Everything I read about "expires" headers (http://www.stevesouders.com/blog/2008/08/23/revving-filenames-dont-use-querystring/, eg) indicates that when taking advantage of caching in this manner, you need to "fingerprint" your file names so that when your static assets change, the browser will stop using the version from cache and instead fetch the new one.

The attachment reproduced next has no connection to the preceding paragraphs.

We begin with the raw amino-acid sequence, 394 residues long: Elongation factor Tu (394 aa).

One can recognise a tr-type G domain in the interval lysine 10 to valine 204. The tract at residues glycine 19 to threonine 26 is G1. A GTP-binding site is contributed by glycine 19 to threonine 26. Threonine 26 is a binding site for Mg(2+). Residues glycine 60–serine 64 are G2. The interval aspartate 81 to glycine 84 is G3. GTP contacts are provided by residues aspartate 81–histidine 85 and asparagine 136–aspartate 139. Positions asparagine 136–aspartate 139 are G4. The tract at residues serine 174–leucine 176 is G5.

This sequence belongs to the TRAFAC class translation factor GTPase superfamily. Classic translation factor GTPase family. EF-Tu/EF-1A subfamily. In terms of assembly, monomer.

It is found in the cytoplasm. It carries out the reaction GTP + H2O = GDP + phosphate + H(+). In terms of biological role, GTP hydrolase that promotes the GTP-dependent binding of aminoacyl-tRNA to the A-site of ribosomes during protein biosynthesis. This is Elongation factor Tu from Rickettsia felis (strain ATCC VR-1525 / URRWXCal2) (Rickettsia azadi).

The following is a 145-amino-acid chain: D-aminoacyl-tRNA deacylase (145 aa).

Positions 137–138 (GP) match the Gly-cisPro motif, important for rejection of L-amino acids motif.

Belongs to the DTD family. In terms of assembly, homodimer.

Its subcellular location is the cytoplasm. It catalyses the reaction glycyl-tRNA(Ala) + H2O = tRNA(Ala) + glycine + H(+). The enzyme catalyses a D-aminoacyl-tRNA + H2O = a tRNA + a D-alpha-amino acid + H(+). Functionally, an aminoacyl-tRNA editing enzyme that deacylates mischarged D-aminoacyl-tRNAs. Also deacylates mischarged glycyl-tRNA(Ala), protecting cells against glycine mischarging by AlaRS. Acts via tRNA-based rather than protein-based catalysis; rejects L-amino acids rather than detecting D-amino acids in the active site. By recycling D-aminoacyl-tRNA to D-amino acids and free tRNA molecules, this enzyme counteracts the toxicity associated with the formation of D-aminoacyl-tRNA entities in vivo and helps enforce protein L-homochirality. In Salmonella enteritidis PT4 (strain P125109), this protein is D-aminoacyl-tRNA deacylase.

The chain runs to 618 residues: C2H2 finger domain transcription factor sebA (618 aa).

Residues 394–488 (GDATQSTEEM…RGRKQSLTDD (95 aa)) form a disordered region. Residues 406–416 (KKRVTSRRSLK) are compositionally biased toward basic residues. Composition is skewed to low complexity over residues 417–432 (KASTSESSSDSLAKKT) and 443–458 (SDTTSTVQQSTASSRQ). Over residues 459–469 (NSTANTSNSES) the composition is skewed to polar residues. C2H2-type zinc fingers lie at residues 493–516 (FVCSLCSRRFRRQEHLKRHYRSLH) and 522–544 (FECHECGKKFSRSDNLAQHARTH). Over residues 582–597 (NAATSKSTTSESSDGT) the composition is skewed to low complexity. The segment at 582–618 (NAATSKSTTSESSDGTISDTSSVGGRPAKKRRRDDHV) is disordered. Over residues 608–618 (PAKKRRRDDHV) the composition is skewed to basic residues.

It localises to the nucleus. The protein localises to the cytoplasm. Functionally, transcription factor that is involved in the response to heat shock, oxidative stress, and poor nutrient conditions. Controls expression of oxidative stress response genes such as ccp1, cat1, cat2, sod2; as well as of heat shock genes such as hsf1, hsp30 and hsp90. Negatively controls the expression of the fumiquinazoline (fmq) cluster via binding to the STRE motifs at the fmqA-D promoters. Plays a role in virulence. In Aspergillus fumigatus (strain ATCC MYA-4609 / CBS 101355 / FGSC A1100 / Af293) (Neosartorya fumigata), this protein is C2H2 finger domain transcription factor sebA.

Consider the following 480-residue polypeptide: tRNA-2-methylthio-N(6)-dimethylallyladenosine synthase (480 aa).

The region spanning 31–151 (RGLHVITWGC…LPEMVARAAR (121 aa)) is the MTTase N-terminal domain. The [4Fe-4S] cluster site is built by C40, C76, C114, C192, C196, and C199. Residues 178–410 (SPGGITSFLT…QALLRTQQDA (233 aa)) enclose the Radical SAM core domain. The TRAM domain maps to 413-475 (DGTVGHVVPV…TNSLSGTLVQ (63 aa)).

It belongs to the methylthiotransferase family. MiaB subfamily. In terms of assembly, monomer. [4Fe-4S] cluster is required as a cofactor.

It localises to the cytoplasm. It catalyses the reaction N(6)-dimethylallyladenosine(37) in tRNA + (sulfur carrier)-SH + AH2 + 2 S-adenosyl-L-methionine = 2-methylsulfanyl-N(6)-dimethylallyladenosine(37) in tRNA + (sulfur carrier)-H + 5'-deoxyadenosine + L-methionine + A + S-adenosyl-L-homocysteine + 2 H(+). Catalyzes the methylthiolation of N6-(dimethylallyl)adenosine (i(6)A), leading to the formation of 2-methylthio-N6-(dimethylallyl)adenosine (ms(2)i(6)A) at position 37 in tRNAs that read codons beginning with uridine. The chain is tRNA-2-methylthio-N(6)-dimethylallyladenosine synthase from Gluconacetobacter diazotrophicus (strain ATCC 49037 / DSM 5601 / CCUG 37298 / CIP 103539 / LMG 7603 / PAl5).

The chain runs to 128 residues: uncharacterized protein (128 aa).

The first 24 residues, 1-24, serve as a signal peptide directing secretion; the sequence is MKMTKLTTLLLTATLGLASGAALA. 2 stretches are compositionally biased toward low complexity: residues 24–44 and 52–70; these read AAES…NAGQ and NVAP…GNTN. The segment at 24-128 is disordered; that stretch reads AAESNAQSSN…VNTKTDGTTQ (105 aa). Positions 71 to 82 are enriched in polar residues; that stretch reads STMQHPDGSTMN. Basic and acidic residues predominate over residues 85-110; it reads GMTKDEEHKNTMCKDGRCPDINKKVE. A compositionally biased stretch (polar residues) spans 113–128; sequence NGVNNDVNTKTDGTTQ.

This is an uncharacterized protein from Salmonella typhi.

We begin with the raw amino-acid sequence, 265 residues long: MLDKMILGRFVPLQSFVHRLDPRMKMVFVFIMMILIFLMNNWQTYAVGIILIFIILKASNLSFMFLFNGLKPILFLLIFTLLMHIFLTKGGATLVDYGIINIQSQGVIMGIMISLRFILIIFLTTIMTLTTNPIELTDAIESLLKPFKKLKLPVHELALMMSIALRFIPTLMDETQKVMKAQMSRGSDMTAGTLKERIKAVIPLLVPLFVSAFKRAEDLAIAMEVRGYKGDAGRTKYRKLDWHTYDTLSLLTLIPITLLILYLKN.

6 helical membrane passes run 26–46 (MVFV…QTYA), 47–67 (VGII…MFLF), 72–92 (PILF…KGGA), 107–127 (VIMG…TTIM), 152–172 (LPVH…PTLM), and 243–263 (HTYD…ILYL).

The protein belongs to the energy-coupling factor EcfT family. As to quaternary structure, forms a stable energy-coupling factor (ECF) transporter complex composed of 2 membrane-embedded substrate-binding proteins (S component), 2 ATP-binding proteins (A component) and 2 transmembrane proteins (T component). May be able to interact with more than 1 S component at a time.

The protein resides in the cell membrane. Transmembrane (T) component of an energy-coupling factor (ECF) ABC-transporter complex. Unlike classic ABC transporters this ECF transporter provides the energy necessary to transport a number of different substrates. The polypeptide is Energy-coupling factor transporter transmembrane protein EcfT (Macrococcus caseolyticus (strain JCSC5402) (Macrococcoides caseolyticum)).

However, in my tests with IIS7 as the backend webserver, and using IE 7, FF, and Chrome browsers, I did not need to do so. If I changed the file on the webserver -- something like "myfile.js", then the webserver sent the "last modified" header as that file's date of modification, and the browsers all picked up on that change. They returned a 200 for the first request after changing the file and subsequent requests appeared to pull from cache.
So surely I'm missing something, but I don't know what it is. Please enlighten me.